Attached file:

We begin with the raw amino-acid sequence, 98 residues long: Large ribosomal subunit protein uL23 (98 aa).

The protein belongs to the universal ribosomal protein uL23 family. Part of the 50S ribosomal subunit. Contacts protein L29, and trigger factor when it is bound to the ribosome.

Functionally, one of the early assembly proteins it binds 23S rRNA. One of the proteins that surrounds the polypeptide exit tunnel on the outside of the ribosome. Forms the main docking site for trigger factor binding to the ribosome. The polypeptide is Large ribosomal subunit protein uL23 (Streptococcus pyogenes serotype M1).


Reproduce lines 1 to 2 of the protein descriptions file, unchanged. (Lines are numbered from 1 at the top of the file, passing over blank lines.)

We begin with the raw amino-acid sequence, 98 residues long: Large ribosomal subunit protein uL23 (98 aa).

The protein belongs to the universal ribosomal protein uL23 family. Part of the 50S ribosomal subunit. Contacts protein L29, and trigger factor when it is bound to the ribosome.